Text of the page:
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Thursday, 03 September 2009 00:00

A Great Time to Sell Your Business

Thinking of selling your business? Of course not. Our economy is in a significant recession, credit is tight, markets are down, and buyers are scarce. But, it is an excellent time to start thinking about selling your business, if that is consistent with your long-term plan. There are several questions that you should ask yourself now – in anticipation of the economy rebounding – so that you are well prepared and in a position to act quickly when the time comes. Our experienced lawyers can assist you with determining the right questions to ask and how to prepare to cash out and maximize the value of years of your sweat equity.

Things to Keep in Mind:

There are several things you should keep in mind when you decide to move forward with a sale. Arriving at the difficult decision to sell is just the beginning. Preparing your company for sale requires an exit strategy set up months and, perhaps, years in advance. If you have been a careful planner, you likely have a succession plan in place, or at least the outline of your sale strategy. Thinking through a sale now, while you have ample time, will almost always pay big dividends down the road.

What is Your Company Worth?

What is your company worth in today’s market? And more importantly, what may it be worth in a better market when you are prepared to sell? There is no handy formula that can neatly and accurately predict a business’ value. Most private transactions are based on a multiple of cash flow. There are other methods as well, but if your company has a stable cash flow, that is a good starting point. You can also pay attention to what the market says other businesses comparable to yours are worth. Although there are often few direct comparables, similar business of similar size can be a helpful predictor. Gather as much data as you can about sales of businesses in your area. Trade associations and business groups also sometimes have very good data on how their members’ businesses are valued.

More Profit or More Taxes?

Look closely at how you are running your business and paying your taxes. Small companies often reduce profits so that they pay less taxes. If you show more profit and pay the tax on it now, you will be more than compensated for it with a higher valuation later. Also, if you are running any expenses through your business now that either the IRS or a potential buyer may question, now is the time to identify these items and plan to phase them out.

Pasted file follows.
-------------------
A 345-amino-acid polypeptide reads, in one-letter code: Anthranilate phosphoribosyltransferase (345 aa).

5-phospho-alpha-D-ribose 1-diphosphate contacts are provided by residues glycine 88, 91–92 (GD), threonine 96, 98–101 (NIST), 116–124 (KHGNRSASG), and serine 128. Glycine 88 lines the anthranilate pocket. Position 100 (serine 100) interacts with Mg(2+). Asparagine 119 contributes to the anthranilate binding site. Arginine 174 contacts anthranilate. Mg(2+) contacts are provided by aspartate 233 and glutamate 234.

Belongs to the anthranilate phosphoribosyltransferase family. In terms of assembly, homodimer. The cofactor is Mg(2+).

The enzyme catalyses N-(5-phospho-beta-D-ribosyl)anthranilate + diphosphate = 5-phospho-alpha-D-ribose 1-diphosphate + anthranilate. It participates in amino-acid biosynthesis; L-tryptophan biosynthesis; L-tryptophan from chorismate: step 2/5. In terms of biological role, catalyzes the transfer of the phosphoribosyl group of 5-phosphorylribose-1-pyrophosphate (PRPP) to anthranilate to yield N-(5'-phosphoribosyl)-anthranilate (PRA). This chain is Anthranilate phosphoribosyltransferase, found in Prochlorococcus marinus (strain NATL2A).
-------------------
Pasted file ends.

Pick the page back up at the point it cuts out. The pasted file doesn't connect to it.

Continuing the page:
Financial Statements

You may also want to invest in either audited financial statements or, at least, financial statement reviews by a reputable accounting firm. Audited statements provide a potential buyer with a level of comfort that could translate into lower deal costs and a higher purchase price for you, with less chance of a future claim that your financial statements did not properly represent the financial results of the business.

Pending Lawsuits

This is also a good time to resolve any lawsuits or potential lawsuits involving your business, since any potential buyer will be keenly interested in any litigation where your business is the plaintiff or the defendant. Legal strategies and settlements are sometimes complicated and require time to set up, so planning now to extricate your business from any pending litigation will make things easier later.

Selecting Your Deal Team

You may think you can sell your business on your own, but the prudent owner recognizes the value that a team around him or her can provide. At a minimum, you will want your lawyer and your CPA with you from the beginning. Depending on the circumstances, you may also want to consider a deal advisor or business broker. The type of advisor you may add will likely depend on the size of the deal. Smaller deals may benefit from the use of a business broker, particularly where the broker knows the type of business and has a ready list of contacts. Usually, brokers are paid on commission, on a sliding scale basis. Larger deals may require the services of a regional investment banking firm. Often these arrangements call for a cash retainer and a success fee based on a percentage of the purchase price. They can be expensive, but offer you the benefit of significant experience, resources, and obtaining multiple bids or purchasers. After you and your team have determined a targeted price range for your business, you should then develop a list of targeted buyers. You may already know of someone who has expressed an interest. You may know of strategic buyers that can see the benefits and synergies that might come from the acquisition of your business.

After the Sale

Lastly, you may want to think preliminarily about what you want to do after the sale. Do you want to have a role in the business after it is sold? Do you want to buy a boat and sail around the world? Often, if the buyer does not have the knowledge, they may be willing to pay a premium to retain you in the business, either as an employee or consultant. Most buyers desire the seller to remain for a period of time to “transition” the business. This may range from a few months to a year or more.

Plan for Success

Timing of your sale is critical. You want to sell in an up market, with up trends. However, now is the time to plan to meet that goal.

Our experienced lawyers can assist you with every phase of your planning and sale, be it pre-sale planning and advice, tax advice, pre-deal legal audits, real estate advice, or assisting with an offering memorandum, letter of intent, purchase and sale agreement, or other deal documents.

For more details, or if you would like to discuss selling (or buying) a business, please contact one the lawyers in our business practice group.

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